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In the film and television industry, the microphones used to record dialogue often don’t pick up background noises that could be integral to the plot. Foley artists recreate and add these sounds to the finished product by using props and techniques to mimic the original noises. For example, they might add the sound of rain so viewers know that a violent storm is brewing outside, or footsteps so the audience knows the character is about to be approached by a stranger.
Education and Training
There’s no set educational pathway to entering this field, and no formal training program or academic degree dedicated solely to becoming a Foley artist. In fact, a degree is not required. However, coursework in audio production, sound recording or film and television production can provide a helpful foundation. You’ll also need strong computer skills and know how to operate the equipment used in sound production.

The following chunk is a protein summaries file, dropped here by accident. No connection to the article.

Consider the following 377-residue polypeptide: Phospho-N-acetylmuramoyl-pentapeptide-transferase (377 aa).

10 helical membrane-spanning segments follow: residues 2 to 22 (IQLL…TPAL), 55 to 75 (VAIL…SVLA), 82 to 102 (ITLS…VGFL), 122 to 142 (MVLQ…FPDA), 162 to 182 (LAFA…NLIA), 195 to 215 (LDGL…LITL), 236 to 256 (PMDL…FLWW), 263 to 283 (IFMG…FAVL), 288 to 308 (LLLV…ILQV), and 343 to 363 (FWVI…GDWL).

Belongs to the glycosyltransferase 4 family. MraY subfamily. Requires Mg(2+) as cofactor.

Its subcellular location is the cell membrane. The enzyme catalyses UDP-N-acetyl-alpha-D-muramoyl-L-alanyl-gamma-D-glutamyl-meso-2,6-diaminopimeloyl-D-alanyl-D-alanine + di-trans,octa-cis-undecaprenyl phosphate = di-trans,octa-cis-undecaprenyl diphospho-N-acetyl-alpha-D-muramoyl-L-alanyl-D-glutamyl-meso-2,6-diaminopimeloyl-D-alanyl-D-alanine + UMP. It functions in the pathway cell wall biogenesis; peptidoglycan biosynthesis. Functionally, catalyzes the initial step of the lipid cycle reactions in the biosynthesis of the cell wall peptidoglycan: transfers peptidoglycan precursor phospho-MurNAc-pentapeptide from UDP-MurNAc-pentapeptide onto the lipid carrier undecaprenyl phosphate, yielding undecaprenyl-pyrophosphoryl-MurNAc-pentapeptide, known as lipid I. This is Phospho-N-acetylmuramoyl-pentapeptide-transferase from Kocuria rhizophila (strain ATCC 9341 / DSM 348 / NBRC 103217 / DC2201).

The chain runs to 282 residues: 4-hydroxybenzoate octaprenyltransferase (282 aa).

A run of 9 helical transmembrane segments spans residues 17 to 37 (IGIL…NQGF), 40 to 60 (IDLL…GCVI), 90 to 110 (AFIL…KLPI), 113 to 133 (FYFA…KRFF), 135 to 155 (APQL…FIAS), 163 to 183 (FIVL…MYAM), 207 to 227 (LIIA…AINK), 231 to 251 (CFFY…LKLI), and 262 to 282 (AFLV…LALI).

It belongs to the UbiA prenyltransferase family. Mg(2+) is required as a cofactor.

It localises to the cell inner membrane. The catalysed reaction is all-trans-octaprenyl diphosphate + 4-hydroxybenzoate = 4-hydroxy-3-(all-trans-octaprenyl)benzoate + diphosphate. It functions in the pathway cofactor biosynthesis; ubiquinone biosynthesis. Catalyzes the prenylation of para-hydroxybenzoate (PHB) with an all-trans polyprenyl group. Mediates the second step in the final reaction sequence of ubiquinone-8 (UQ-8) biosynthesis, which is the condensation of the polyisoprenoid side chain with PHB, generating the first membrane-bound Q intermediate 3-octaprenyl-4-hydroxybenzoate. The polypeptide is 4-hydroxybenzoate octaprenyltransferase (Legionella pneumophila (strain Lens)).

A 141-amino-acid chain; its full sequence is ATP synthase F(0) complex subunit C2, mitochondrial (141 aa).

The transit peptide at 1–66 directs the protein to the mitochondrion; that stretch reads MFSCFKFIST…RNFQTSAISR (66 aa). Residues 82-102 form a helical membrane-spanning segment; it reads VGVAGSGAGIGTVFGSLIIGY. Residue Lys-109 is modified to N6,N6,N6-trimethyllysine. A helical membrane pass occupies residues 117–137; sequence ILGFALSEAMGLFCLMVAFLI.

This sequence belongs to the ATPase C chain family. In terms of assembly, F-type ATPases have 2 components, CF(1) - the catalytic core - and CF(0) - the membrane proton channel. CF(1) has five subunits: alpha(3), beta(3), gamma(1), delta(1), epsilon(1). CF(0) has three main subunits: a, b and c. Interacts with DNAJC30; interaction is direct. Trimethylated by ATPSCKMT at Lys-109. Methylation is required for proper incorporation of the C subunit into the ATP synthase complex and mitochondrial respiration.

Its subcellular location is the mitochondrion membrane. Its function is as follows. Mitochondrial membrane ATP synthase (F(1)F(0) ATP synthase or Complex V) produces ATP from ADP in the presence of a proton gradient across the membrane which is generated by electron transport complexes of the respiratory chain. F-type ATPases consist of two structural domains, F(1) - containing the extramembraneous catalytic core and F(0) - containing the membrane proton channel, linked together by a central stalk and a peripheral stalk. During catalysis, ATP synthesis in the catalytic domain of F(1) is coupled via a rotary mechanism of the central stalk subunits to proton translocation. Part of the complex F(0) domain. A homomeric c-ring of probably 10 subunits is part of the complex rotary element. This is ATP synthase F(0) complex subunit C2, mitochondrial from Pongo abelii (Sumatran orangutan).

Connections have more influence than education when you’re trying to get your foot in the door. Foley artists typically start out as assistants or apprentices to established Foley artists, and it’s crucial that you find a mentor who can introduce you to the industry. Many Foley artists have a background in the industry, either in a technical capacity or in performance. Having previous sound or technical experience can make it much easier to make this leap. To gain steady employment, you’ll need to go to cities with vibrant TV and movie industries, which includes not only Los Angeles, but also New York, San Francisco, Toronto and Vancouver.
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